*** An article I wrote for work 🙂 ***
Have you ever wondered why as you get older – and busier – that time seems to speed up?
Frequently our days go by in a blur – we wake up, work, go to sleep, and do it all over again the next day. And so go our days, weeks, months ….
Of course the days are not actually going past any more quickly, however our perception of them makes them seem that way … but why?
Because we are not paying attention
As we fill our days with more and more, time seems to fly by more and more quickly.
Inc. Magazine recently highlighted neuroscientific research which indicates that how the brain perceives time passes determines how long or short or busy our days feel.
“Our sense of time, it turns out, isn’t even. It’s dictated by how much information we need to process — more information spells more time, which is why our younger years, when we’re processing lots and lots of new stuff, seem to pass so slowly.”
The Inc. Magazine article pointed us to a 2011 New Yorker profile of David Eagleman, a neuroscientist who studies time perception. Inc. highlighted this passage, written by Burkhard Bilger:
The more detailed the memory, the longer the moment seems to last. ‘This explains why we think that time speeds up when we grow older,’ Eagleman said — why childhood summers seem to go on forever, while old age slips by while we’re dozing. The more familiar the world becomes, the less information your brain writes down, and the more quickly time seems to pass.
So in essence, the answer to slowing down time is to notice more.
Or – in a practice that has become very trendy and popular lately – practice mindfulness.
Mindfulness involves cultivating an attention on the present moment – the “here and now”. By practicing mindfulness we can alter our brain and it’s perception of how quickly – or slowly – time is passing.
“Mindfulness allows people to appreciate their surroundings and can lead to the feeling that time is passing more slowly,” Dr. Steven Meyers, a clinical psychologist and professor of psychology at Roosevelt University in Chicago, told The Huffington Post in a recent article. “Paying attention to events that are pleasant or interesting certainly can enhance our mood and allows us to savor positive experiences.”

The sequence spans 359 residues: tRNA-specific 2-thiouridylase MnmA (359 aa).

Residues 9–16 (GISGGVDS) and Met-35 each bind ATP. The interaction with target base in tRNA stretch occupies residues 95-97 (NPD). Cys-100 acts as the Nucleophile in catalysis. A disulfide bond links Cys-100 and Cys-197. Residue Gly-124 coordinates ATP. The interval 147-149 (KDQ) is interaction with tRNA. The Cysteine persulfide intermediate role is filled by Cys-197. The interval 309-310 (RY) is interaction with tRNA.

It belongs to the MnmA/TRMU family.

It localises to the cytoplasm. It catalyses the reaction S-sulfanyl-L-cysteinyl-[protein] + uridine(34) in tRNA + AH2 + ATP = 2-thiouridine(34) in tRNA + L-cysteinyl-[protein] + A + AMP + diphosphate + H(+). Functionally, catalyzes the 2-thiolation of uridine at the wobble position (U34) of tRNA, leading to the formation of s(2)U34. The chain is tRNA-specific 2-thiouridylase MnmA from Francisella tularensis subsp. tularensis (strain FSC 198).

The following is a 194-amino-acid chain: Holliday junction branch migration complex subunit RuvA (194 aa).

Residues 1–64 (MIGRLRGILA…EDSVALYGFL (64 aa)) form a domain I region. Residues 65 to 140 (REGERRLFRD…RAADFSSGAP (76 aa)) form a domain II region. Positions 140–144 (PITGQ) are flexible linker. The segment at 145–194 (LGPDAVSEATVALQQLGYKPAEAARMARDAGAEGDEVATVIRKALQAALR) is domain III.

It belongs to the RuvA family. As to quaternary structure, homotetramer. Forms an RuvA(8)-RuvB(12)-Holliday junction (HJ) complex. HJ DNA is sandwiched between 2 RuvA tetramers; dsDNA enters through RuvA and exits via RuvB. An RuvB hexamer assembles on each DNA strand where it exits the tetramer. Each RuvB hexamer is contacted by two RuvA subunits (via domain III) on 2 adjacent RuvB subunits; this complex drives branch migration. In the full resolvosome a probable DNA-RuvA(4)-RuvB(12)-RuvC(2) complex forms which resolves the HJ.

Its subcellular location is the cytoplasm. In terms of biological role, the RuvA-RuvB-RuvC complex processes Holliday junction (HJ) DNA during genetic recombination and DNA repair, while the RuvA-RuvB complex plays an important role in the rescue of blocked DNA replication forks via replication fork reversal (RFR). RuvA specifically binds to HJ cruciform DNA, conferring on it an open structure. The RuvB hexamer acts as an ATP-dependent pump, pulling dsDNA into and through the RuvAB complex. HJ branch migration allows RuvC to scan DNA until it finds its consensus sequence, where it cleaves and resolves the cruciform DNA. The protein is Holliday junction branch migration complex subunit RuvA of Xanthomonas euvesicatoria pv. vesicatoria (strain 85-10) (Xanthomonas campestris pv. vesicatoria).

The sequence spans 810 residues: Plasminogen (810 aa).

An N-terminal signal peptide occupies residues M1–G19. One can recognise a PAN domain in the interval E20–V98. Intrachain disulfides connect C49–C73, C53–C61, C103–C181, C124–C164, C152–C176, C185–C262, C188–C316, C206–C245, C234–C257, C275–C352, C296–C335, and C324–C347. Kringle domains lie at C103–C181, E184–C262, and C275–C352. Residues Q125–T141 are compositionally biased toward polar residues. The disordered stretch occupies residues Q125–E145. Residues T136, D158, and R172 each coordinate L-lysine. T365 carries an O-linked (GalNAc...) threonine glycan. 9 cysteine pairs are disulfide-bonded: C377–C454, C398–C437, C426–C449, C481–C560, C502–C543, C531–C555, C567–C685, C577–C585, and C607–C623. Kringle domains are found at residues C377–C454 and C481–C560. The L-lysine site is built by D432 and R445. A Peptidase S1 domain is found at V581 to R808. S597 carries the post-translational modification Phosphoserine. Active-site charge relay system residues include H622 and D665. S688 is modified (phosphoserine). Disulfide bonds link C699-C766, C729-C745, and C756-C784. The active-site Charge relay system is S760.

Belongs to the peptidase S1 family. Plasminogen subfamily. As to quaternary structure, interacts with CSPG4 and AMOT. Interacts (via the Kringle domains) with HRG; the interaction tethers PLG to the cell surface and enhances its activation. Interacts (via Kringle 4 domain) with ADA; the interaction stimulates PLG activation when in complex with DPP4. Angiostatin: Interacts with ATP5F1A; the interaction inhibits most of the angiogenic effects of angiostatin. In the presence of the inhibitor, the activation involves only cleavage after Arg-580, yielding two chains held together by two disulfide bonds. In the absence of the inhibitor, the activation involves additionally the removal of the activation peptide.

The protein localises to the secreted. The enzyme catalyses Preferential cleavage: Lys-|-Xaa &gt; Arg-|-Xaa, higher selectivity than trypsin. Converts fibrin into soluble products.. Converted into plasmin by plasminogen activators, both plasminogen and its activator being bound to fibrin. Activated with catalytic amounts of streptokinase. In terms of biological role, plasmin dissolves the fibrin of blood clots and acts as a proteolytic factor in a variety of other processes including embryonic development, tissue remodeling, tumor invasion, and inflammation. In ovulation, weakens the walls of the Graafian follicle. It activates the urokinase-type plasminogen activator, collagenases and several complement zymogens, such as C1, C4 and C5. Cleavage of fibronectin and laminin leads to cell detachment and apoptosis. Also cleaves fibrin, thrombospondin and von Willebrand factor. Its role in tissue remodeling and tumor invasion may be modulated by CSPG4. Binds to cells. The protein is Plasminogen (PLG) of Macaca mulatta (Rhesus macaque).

It’s easy to lose entire days in mindless distraction – and this is how we can feel that time is flying by. However if we practice mindfulness – noticing everything around us – our perception of time is slowed down.
So how do we practice mindfulness in daily life?
Our morning commute is a great opportunity. How many details of the commute do you see as mundane because it happens every day? What if you took the opportunity to see – really see – the journey with fresh eyes. What new things can you notice and really pay attention to? There is always something.
On my journey yesterday I was captivated by the formation of the clouds, and sat in wordless silence for nearly the entire journey just staring at them (it’s okay I was a passenger!).
Another opportunity I took last week was to practice this whilst sitting in the car waiting for my partner to finish an appointment. I noticed the colour of the cars parked on the street. The colours of the paint on the building, and the patterns of the shutters. I noticed the small butterfly that was alighted on the hedge in front of me. All small things that I could have easily missed by surfing the net on my phone instead.
In our society, multi-tasking is king. The more we achieve, the more we pack into a day – or weekend – the more successful we are deemed to be.
Mindfulness brings us the realisation that this is not true success.
Success is stopping to appreciate the small moments in each day – moments that we would otherwise miss in a rush of activity.
And the more aware we are of every small moment – every intricate detail of our day – the more satisfaction we will achieve, and the more time we will seem to have.
And that time is so much richer as a result.
Mindfulness is engaging fully with your life on a moment to moment basis.
Being mindful of the now and improving your present moment sense of comfort, tranquillity and serenity.